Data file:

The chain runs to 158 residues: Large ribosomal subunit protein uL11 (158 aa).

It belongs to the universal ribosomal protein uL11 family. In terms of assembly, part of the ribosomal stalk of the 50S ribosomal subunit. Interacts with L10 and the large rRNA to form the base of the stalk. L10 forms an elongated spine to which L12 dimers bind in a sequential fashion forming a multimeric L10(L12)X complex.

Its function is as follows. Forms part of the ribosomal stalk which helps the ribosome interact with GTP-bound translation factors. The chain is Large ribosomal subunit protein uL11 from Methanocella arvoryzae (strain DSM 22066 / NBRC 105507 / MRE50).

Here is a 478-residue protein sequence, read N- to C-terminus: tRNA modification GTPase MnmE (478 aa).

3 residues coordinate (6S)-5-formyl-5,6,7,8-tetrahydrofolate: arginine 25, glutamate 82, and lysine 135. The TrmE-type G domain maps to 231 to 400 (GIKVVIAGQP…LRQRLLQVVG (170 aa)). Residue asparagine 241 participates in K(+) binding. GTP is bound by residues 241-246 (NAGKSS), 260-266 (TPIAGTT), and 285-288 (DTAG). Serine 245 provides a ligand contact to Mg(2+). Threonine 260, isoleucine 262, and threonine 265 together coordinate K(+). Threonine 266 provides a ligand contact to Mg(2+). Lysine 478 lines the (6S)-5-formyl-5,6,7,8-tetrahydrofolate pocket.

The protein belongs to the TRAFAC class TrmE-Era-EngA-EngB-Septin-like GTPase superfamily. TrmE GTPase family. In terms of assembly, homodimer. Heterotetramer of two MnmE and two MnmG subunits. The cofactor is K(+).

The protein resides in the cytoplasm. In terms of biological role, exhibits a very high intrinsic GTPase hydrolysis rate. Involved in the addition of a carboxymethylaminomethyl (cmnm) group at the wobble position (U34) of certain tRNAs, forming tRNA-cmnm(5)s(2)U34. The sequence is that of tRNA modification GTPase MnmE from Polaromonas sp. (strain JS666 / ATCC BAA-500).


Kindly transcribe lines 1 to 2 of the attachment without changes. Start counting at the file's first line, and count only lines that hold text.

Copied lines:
The chain runs to 158 residues: Large ribosomal subunit protein uL11 (158 aa).

It belongs to the universal ribosomal protein uL11 family. In terms of assembly, part of the ribosomal stalk of the 50S ribosomal subunit. Interacts with L10 and the large rRNA to form the base of the stalk. L10 forms an elongated spine to which L12 dimers bind in a sequential fashion forming a multimeric L10(L12)X complex.